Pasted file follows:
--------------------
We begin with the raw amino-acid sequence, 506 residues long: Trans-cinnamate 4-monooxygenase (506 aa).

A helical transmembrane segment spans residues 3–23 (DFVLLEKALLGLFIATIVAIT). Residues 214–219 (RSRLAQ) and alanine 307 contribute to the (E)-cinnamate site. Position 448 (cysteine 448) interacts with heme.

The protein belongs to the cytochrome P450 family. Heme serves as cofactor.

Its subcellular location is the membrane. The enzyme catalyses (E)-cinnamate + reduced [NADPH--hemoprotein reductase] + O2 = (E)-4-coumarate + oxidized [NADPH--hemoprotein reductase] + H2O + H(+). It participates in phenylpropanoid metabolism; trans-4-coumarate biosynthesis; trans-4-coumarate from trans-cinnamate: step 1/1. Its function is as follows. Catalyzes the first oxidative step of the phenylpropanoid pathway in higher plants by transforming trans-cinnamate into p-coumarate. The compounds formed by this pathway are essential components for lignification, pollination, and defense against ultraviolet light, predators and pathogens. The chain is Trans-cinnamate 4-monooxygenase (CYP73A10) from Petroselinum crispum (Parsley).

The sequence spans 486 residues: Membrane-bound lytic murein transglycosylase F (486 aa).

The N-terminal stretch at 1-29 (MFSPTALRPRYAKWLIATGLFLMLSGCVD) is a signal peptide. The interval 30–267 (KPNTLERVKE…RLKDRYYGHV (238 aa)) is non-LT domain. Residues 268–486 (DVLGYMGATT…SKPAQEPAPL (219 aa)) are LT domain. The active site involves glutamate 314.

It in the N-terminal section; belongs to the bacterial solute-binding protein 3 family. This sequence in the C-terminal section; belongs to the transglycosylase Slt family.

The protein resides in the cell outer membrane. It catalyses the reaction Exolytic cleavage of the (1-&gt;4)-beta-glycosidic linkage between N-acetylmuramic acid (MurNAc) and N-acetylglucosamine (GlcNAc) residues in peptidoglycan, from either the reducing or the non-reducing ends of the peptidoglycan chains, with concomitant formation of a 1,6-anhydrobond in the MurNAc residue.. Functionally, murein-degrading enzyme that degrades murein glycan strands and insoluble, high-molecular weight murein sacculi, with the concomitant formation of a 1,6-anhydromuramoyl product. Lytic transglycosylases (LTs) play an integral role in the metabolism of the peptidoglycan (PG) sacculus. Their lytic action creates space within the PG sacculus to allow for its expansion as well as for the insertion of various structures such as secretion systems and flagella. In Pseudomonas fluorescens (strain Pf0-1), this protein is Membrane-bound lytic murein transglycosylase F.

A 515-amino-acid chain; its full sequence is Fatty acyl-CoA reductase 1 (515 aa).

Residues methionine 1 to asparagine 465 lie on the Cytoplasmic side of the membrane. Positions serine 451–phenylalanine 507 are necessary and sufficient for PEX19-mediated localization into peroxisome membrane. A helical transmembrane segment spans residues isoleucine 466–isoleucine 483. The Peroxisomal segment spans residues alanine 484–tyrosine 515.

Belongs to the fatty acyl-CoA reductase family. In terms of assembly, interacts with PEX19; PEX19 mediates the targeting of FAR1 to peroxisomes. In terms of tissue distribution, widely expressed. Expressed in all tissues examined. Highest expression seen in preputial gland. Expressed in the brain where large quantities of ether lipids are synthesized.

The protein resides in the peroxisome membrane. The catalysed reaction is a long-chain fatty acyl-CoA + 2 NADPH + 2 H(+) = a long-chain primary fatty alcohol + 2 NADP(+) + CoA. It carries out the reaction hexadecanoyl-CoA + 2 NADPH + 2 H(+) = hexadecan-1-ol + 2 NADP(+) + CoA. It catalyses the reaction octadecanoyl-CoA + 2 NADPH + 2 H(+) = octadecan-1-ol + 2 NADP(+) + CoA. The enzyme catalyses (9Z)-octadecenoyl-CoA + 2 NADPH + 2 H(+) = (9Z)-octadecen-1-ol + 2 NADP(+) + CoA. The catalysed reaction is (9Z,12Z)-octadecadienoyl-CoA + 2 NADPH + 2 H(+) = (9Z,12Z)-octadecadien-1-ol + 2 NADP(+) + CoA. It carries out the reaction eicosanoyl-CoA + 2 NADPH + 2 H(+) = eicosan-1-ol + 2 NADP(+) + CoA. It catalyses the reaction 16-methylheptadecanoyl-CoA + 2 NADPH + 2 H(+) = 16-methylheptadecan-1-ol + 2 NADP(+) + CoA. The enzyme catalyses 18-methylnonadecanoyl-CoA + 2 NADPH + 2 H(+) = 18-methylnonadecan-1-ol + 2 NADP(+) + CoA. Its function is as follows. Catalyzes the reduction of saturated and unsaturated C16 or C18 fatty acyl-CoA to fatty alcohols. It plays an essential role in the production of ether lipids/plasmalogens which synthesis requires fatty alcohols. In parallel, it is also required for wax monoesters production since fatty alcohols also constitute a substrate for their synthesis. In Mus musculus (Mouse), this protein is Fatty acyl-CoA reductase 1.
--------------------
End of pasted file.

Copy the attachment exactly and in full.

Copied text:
We begin with the raw amino-acid sequence, 506 residues long: Trans-cinnamate 4-monooxygenase (506 aa).

A helical transmembrane segment spans residues 3–23 (DFVLLEKALLGLFIATIVAIT). Residues 214–219 (RSRLAQ) and alanine 307 contribute to the (E)-cinnamate site. Position 448 (cysteine 448) interacts with heme.

The protein belongs to the cytochrome P450 family. Heme serves as cofactor.

Its subcellular location is the membrane. The enzyme catalyses (E)-cinnamate + reduced [NADPH--hemoprotein reductase] + O2 = (E)-4-coumarate + oxidized [NADPH--hemoprotein reductase] + H2O + H(+). It participates in phenylpropanoid metabolism; trans-4-coumarate biosynthesis; trans-4-coumarate from trans-cinnamate: step 1/1. Its function is as follows. Catalyzes the first oxidative step of the phenylpropanoid pathway in higher plants by transforming trans-cinnamate into p-coumarate. The compounds formed by this pathway are essential components for lignification, pollination, and defense against ultraviolet light, predators and pathogens. The chain is Trans-cinnamate 4-monooxygenase (CYP73A10) from Petroselinum crispum (Parsley).

The sequence spans 486 residues: Membrane-bound lytic murein transglycosylase F (486 aa).

The N-terminal stretch at 1-29 (MFSPTALRPRYAKWLIATGLFLMLSGCVD) is a signal peptide. The interval 30–267 (KPNTLERVKE…RLKDRYYGHV (238 aa)) is non-LT domain. Residues 268–486 (DVLGYMGATT…SKPAQEPAPL (219 aa)) are LT domain. The active site involves glutamate 314.

It in the N-terminal section; belongs to the bacterial solute-binding protein 3 family. This sequence in the C-terminal section; belongs to the transglycosylase Slt family.

The protein resides in the cell outer membrane. It catalyses the reaction Exolytic cleavage of the (1-&gt;4)-beta-glycosidic linkage between N-acetylmuramic acid (MurNAc) and N-acetylglucosamine (GlcNAc) residues in peptidoglycan, from either the reducing or the non-reducing ends of the peptidoglycan chains, with concomitant formation of a 1,6-anhydrobond in the MurNAc residue.. Functionally, murein-degrading enzyme that degrades murein glycan strands and insoluble, high-molecular weight murein sacculi, with the concomitant formation of a 1,6-anhydromuramoyl product. Lytic transglycosylases (LTs) play an integral role in the metabolism of the peptidoglycan (PG) sacculus. Their lytic action creates space within the PG sacculus to allow for its expansion as well as for the insertion of various structures such as secretion systems and flagella. In Pseudomonas fluorescens (strain Pf0-1), this protein is Membrane-bound lytic murein transglycosylase F.

A 515-amino-acid chain; its full sequence is Fatty acyl-CoA reductase 1 (515 aa).

Residues methionine 1 to asparagine 465 lie on the Cytoplasmic side of the membrane. Positions serine 451–phenylalanine 507 are necessary and sufficient for PEX19-mediated localization into peroxisome membrane. A helical transmembrane segment spans residues isoleucine 466–isoleucine 483. The Peroxisomal segment spans residues alanine 484–tyrosine 515.

Belongs to the fatty acyl-CoA reductase family. In terms of assembly, interacts with PEX19; PEX19 mediates the targeting of FAR1 to peroxisomes. In terms of tissue distribution, widely expressed. Expressed in all tissues examined. Highest expression seen in preputial gland. Expressed in the brain where large quantities of ether lipids are synthesized.

The protein resides in the peroxisome membrane. The catalysed reaction is a long-chain fatty acyl-CoA + 2 NADPH + 2 H(+) = a long-chain primary fatty alcohol + 2 NADP(+) + CoA. It carries out the reaction hexadecanoyl-CoA + 2 NADPH + 2 H(+) = hexadecan-1-ol + 2 NADP(+) + CoA. It catalyses the reaction octadecanoyl-CoA + 2 NADPH + 2 H(+) = octadecan-1-ol + 2 NADP(+) + CoA. The enzyme catalyses (9Z)-octadecenoyl-CoA + 2 NADPH + 2 H(+) = (9Z)-octadecen-1-ol + 2 NADP(+) + CoA. The catalysed reaction is (9Z,12Z)-octadecadienoyl-CoA + 2 NADPH + 2 H(+) = (9Z,12Z)-octadecadien-1-ol + 2 NADP(+) + CoA. It carries out the reaction eicosanoyl-CoA + 2 NADPH + 2 H(+) = eicosan-1-ol + 2 NADP(+) + CoA. It catalyses the reaction 16-methylheptadecanoyl-CoA + 2 NADPH + 2 H(+) = 16-methylheptadecan-1-ol + 2 NADP(+) + CoA. The enzyme catalyses 18-methylnonadecanoyl-CoA + 2 NADPH + 2 H(+) = 18-methylnonadecan-1-ol + 2 NADP(+) + CoA. Its function is as follows. Catalyzes the reduction of saturated and unsaturated C16 or C18 fatty acyl-CoA to fatty alcohols. It plays an essential role in the production of ether lipids/plasmalogens which synthesis requires fatty alcohols. In parallel, it is also required for wax monoesters production since fatty alcohols also constitute a substrate for their synthesis. In Mus musculus (Mouse), this protein is Fatty acyl-CoA reductase 1.